Clinton Falters in Michigan; Trump is On His Way

Even a few weeks ago, let alone several months ago, most would have rolled their eyes at the suggestion that Donald Trump would effectively wrap up his race for the GOP nomination before former Secretary of State Hillary Clinton succeeded in securing the Democratic nod. But, with his big wins in Mississippi and Michigan, and a late night win in Hawaii, Trump is virtually impossible to stop while Clinton squandered her lead in Michigan and lost the state narrowly to Sen. Bernie Sanders.

To be clear, it is almost impossible for Sanders to win the nomination. Clinton has opened up a delegate lead based on her big wins in southern states, to which she added last night, trouncing Sanders in Mississippi. If she and Sanders continue to essentially divide the big Midwestern states of Ohio and Illinois that come next week, they will split the delegates, while Sanders needs to close the gap. He would need to start winning some big states by a margin of 60 to 40 or more to catch her, and that seems unlikely. But, he has the money and enough momentum to keep going and with big states like California and New Jersey not voting until June 7, this race is not going away anytime soon.

Clinton had pleaded with the people of Michigan to put her firmly on a trajectory to secure the nomination. “The sooner I can become your nominee, the more I can begin to turn my attention to the Republicans,” she told a rally in Detroit. But, the voters do not want her to make that turn quite yet. They want her to continue to listen to them, to why they are responding to Sanders’ inspirational, if somewhat fanciful, call for a political revolution. Voters are angry with the leaders of both parties, and with elites in general, and Clinton has not convinced them that she understands why, still less proposed the kind of policies and ideological approach to policy, for which they are clamoring. She got hammered among those voters who think international trade has hurt American workers, and most Democrats think that trade has caused that harm.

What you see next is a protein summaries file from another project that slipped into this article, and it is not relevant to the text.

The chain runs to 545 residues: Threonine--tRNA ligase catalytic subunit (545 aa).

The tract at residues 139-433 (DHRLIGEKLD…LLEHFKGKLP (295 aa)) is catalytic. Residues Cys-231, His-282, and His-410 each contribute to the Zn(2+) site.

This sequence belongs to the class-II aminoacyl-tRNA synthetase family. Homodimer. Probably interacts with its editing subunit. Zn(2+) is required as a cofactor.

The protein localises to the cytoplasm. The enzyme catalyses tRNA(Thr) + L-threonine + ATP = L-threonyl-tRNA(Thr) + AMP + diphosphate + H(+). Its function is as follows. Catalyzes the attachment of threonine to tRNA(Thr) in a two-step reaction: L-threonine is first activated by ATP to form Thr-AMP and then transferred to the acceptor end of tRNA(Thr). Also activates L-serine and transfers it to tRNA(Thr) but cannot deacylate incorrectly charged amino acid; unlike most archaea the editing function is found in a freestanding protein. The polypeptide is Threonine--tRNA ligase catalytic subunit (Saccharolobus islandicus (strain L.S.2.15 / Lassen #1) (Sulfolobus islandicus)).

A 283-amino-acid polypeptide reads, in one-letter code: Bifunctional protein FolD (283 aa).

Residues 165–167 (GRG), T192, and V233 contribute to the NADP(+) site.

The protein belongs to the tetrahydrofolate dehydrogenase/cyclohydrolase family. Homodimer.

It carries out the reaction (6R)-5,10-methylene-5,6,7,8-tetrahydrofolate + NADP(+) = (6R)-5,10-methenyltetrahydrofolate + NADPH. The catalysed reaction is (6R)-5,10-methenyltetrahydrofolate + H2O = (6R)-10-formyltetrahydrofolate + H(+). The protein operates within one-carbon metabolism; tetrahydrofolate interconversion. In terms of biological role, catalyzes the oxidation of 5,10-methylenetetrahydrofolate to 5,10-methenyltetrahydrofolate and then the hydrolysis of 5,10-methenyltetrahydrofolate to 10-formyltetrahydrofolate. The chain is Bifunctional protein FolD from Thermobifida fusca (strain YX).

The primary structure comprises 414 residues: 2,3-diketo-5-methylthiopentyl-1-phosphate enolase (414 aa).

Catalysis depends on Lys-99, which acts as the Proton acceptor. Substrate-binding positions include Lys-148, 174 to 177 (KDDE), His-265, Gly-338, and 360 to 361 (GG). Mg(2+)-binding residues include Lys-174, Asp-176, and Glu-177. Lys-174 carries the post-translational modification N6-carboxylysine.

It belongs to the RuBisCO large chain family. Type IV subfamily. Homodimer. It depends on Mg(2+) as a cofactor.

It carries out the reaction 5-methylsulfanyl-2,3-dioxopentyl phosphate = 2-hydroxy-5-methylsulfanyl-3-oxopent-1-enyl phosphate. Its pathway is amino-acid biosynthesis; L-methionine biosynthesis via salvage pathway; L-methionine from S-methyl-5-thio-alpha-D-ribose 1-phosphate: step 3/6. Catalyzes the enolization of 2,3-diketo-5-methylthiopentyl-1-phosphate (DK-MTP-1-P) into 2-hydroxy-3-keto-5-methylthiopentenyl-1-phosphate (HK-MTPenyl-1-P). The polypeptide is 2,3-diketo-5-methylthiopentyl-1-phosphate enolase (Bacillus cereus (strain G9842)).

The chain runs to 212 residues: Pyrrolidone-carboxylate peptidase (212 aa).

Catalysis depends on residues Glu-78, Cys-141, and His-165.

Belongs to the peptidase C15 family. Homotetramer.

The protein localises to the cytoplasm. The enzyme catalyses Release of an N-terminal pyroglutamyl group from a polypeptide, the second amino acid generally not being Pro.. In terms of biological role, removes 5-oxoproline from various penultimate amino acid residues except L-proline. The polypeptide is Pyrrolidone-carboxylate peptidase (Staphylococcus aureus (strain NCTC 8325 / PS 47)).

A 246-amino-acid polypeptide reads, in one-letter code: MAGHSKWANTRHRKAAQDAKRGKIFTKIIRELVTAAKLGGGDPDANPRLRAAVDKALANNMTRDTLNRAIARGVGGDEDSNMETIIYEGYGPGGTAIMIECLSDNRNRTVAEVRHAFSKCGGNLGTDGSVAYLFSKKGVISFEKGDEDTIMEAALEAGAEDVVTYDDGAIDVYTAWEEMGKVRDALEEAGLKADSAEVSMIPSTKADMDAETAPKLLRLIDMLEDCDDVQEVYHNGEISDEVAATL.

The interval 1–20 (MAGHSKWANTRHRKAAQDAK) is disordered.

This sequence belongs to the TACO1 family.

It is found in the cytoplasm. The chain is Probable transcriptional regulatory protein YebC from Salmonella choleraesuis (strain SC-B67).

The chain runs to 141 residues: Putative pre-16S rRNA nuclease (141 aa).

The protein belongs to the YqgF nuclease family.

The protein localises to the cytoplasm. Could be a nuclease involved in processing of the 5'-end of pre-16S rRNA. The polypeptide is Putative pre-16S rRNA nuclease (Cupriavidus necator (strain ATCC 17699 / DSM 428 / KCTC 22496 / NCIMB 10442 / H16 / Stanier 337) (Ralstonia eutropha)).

The voters are right and Clinton is wrong, tied to a conventional wisdom that is not working this year. The conventional wisdom was expressed by CNN’s Gloria Borger last night who said that Sanders’ win will mean that it will take longer for Clinton to pivot to the center. David Axelrod, who knows a thing or two about winning campaigns, jumped in to suggest that pivoting to the center, at least on economic issues, might not be the best strategy for November. Kudos to Axelrod. Indeed, the last thing Clinton needs is a pivot, which would only raise more questions about her constancy and trustworthiness.

But, later in the evening, someone on Team Clinton said something that was shocking in its honesty, even if that honesty was unintended. CNN reported that a campaign insider said that Team Clinton had not underestimated Sanders, they “misunderstood the electorate.” It is a damning admission. It is the admission of a campaign organized around a woman who did not think there was anything unseemly about accepting obscenely large speaking fees from Goldman Sachs. It was the admission of a campaign that does not realize that many voters do not share their enthusiasm for the Clinton brand. And, most importantly for her campaign to consider as they chart the way forward, it is an admission that Democratic voters may not be angry at President Obama, but they are very angry about the ill effects of globalization which have fallen disproportionately on the working class of this country. The more Clinton is made to focus on that reality before she secures the nomination, the better shot she will have in November.